Tuesday, June 09, 2009

King of Canadian Stamp Shows

The St. Catharines Standard reports "the king of Canadian stamp gatherings," the Royal Philatelic Society of Canada's annual convention is being held June 12 to 14 in St. Catharines,Ontario.

The event includes 13 seminars, dozens of stamp dealers, a Stamp Camp for children, youths and adult leaders according to reporter Don Fraser.

Fraser quotes Stuart Keeley,chairman of the show committee as saying, "This is a huge deal; it's our big national show. It's an amazing event, where you interact with collectors and get ideas from all over the place."

Keeley, 63, a retired marketer, is president of the 65-member St. Catharines Stamp Club. He started collecting stamps at age 15. Although he stopped collecting in university, "he's back in the game" writes Fraser.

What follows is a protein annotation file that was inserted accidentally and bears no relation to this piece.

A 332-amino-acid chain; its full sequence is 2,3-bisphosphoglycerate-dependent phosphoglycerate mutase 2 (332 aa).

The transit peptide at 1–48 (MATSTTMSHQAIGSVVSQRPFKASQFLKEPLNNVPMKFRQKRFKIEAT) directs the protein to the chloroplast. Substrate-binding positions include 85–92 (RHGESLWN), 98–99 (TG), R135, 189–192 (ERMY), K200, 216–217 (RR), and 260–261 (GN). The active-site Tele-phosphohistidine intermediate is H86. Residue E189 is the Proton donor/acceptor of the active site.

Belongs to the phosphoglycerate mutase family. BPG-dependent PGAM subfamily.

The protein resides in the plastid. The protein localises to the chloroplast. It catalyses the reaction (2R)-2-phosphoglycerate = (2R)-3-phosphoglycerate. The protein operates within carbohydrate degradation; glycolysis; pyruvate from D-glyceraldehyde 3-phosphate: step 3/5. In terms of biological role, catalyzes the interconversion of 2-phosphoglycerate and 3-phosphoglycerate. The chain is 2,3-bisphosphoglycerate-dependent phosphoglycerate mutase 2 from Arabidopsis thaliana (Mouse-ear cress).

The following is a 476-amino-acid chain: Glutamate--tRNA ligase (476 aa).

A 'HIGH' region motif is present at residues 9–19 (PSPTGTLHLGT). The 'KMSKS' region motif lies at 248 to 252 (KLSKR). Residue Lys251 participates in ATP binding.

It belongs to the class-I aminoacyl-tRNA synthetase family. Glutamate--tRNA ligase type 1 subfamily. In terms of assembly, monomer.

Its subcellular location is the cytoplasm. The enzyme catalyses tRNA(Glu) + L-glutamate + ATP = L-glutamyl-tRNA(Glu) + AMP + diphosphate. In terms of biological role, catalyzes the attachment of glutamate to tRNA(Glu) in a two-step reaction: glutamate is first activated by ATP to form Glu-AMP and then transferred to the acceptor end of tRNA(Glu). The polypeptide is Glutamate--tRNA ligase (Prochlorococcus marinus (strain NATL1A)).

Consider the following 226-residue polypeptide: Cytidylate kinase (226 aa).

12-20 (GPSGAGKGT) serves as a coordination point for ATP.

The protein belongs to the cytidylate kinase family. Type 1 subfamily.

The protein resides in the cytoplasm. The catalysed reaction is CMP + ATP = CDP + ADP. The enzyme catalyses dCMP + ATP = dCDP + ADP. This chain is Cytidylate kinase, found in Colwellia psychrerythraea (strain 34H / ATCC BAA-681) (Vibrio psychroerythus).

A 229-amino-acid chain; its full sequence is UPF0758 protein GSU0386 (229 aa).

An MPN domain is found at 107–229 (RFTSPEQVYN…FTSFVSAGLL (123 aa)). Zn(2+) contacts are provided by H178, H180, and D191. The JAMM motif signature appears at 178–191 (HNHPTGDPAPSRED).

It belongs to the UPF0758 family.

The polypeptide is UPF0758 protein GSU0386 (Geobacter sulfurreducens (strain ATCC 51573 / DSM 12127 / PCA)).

Bret Evans, managing editor of Canadian Stamp News is also quoted in the piece. He sees a bright future for the hobby.

"[Stamp collectors] are often aging boomers," he said, "And we're seeing a lot of people who now have the available time and money, who are going back to what they were exposed to as a kid. It is giving the hobby new life."

Shown above, Stuart Keeley looks at an $8 Canadian grizzly bear stamp from his collection.

According to a write-up by Tony Borwn that appears on the Royal Philatelic Society of Canada's Website, "The stamp contains several unique features. The traditional 'Postage/Postes' has been replaced with extremely small lettering that, without a magnifying glass, could be mistaken for two black lines in the upper right corner of the stamp. These lines, which are meant to discourage counterfeiting, are actually the word 'MAILPOSTE' repeated 14 times (seven per row). Small coloured images of bears were used to form the sky and grass, which 'hides' the 1997 copyright date under the bear's front paw, and the number '8' has been worked into the design of the bear's right hind leg as an anti-counterfeiting device."

To read the entire article, click here.

To visit the show's Web site, click here.
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posted by Don Schilling at 12:01 AM